Earth Initiative: National Action

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Dakota Access Pipeline Project

My great-grandmother became known as Pearl, as her Sioux birth name was forgotten. Her legend in my family suggests that her patient endurance—despite the traumas of her life during the Western expansion—was similar to the Earth’s great offering of itself. The Earth has offered a great quantity of petroleum, transformed from her earliest life forms, to allow for our great industrial age. The consuming of fossil fuel has led to the great advancement of global culture, but we have also arrived at the point of needing to move beyond our reliance on fossil fuels should we wish to continue to advance as a country and as a species within a network of influences.

My great-grandmother was taken from her tribe as a girl by a blacksmith in accord with his idea of a better life for her, and as a prospective wife for his apprentice. While I can’t speculate on the nature of her experience, I share empathy with our Native Ancestors at Standing Rock Reservation and other supporters in defense of the sanctity of the earth. I do this mainly because none of us are separate from the crisis at hand.

You do not have to share this understanding of the interconnected nature of our living systems. The truth is simple enough: it is not in our best interest to build new infrastructure for the transport of fossil fuels—fuels that are a leading factor in climate change, which is bringing about health and economic crises as well as natural disasters. We are definitely all in this together. A pipeline over land that is prone to earthquakes caused by fracking instability is a high stakes gamble for a major spill or explosion. With potential to contaminate several watersheds and cause forest res in an area undergoing severe drought, the continental risk of the Dakota Access pipeline spans several states.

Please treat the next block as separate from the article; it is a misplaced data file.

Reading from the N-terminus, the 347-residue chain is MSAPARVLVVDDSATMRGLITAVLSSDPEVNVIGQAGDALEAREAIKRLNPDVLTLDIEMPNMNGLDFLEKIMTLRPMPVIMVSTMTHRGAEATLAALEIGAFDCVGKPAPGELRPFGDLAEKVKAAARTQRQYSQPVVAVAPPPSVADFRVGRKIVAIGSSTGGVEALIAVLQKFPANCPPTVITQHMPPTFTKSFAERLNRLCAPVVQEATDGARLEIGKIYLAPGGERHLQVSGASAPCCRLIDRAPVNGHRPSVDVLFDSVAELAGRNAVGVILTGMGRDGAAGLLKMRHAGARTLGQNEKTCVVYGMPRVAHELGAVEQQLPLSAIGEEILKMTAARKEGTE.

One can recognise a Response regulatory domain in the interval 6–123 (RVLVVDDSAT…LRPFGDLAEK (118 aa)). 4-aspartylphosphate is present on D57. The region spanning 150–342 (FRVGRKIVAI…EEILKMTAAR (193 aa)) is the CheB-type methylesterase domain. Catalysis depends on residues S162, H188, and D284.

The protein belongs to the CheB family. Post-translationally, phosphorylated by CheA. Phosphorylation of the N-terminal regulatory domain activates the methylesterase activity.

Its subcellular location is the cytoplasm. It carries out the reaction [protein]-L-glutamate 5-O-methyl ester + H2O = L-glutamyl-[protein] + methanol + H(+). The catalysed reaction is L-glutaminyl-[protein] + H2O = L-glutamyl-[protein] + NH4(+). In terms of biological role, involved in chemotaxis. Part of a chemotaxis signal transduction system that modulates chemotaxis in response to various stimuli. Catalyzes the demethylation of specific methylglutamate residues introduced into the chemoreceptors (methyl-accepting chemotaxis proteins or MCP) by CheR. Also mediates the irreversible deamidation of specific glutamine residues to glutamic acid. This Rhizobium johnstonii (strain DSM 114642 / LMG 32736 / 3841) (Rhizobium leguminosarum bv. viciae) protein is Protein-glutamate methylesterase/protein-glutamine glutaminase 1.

Cataclysmic climate change events are already unfolding nationwide with unpredictable storms and changing coastlines. If investments like the one proposed for this pipeline are to be made in policy and infrastructure, they should reflect a new way of thinking that can support our evolving society and its need to continue providing an abundance of resources for living beings while responding to change. The evidence is clear that this will only be possible in harmony with the Earth’s needs.

Previous generations had no way of being aware of the environmental impacts of our technology. Their accomplishments have empowered our awareness and ability to transcend destructive, unsustainable, and chaotic models for energy, economy, and society.

We can do so much better in considering liberty and justice for all. Please consider adding your voice by writing a letter to your representatives in support. For more information go to: Standing Rock.

NextEarth Initiative: Global Action